Chanderi: Chanderi, a small town located in Madhya Pradesh has long been famous for its hand woven sarees. Silk or cotton is used to make a chanderi which is combined to create beautiful saris with artistic borders that are practically weightless. They generally have a rich gold border and the exclusive ones have gold checks with butis (round shaped motifs) all over.
Dhakai: The dhakai jamdani sari originated in the region now known as Bangladesh and is made with superior quality cotton. It was originally woven as the legendary dhakai muslin and woven with beautiful, eye-catching patterns.

Kantha: Literally speaking, kantha is a style of embroidery that uses the simple running stitch which is nothing but passing the needle in and out of the fabric to produce beautiful floral or abstract patterns. Did you know that it all started as a form of recycling of old cloth to produce the traditional quilts and bedspreads made from old saris and large pieces of used cloth. This type of embroidery was an art practiced by Bengali women in their spare time. In the small town of Bolpur in West Bengal, famous for producing saris with kantha embroidery, each sari is a labour of love, taking a long time to complete, as much depends on the skill and precision of the artisans.

Dhonekhali, and Begumpuri are other popular styles of saris made on handlooms in Bengal. Dhonekhali is known for its stripes and checks. Bengal being a coastal state, the fish is a much loved and commonplace motif. Consequently Dhonekhali sarees often depict rows of fish running across in horizontal stripes throughout the piece of textile. Over the years, the distinctive patterns have merged as weavers started experimenting with various combinations of design and yarn, so much so, it is now difficult to distinguish between the various styles, unless one is an expert on texture.

Kanjeevaram: These are considered to be the most spectacular and exclusive silk saris of India. The little town of Kancheepuram near Chennai has been making these saris for over 400 years. Woven in brilliant colours and the designs Kanjeevarams are influenced by the paintings in the Pallava temples and palaces. The most striking characteristic of a Kanjeevaram is its zari ( thread made of fine gold or silver) work done on pallus and borders of the sari. Not surprisingly, the more the zari work the more expensive will be your Kanjeevaram! In recent times, Kanjeevarams are being experimented with patterns from the Ramayana, Mahabharata and the Bhagwad Gita.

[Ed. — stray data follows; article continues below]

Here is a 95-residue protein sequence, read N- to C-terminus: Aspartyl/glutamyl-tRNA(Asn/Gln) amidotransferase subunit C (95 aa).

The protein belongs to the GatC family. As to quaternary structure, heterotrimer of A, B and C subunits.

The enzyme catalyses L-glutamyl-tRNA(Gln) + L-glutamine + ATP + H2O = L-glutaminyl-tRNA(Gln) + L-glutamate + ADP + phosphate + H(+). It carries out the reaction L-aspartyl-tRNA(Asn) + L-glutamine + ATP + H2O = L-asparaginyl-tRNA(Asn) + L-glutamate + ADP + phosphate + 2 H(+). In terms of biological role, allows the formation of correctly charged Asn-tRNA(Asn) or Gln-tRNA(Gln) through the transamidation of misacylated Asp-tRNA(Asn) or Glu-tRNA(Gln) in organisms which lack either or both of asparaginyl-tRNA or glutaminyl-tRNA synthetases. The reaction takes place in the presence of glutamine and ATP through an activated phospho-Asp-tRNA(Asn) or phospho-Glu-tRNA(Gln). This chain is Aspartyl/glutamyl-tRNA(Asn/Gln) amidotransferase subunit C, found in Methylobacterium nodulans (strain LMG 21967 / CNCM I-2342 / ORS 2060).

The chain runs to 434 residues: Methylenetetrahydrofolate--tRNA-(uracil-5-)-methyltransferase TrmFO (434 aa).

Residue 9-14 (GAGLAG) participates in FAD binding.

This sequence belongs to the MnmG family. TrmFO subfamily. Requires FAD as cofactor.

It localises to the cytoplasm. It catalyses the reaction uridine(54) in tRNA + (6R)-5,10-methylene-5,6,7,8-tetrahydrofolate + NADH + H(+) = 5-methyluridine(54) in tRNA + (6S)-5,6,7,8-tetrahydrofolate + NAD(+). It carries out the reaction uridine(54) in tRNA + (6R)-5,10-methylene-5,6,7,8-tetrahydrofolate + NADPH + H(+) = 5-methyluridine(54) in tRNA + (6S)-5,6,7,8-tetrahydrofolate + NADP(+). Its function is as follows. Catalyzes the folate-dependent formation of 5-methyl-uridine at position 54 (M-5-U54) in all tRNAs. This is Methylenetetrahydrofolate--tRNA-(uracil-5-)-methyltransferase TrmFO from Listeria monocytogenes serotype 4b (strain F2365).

Mysore Silk: Mysore silk saris of Karnataka are famous for their traditional designs and colours. The zari work on the pallus and borders add to the sophistication and elegance of these saris. Mysore silk saris are considered to be very durable and can be washed and worn as often as required.

Maheshwari: Hailing from Madhya Pradesh, this sari has a natural sophistication that is difficult to match. The speciality of these saris is its unique striped and chequered patterns on silk and cotton fabrics. The pallu of a Maheshwari sari bears five stripes, three coloured and two white.

Narayanpet: Narayanpet, a small town in Andhra Pradesh is a significant sari manufacturing centre. These saris come in both silk and cotton and are well known for their gorgeous zari borders with rudraksh (a special type of fruit) motifs. The pallu in these saris are very attractive with alternating coloured bands.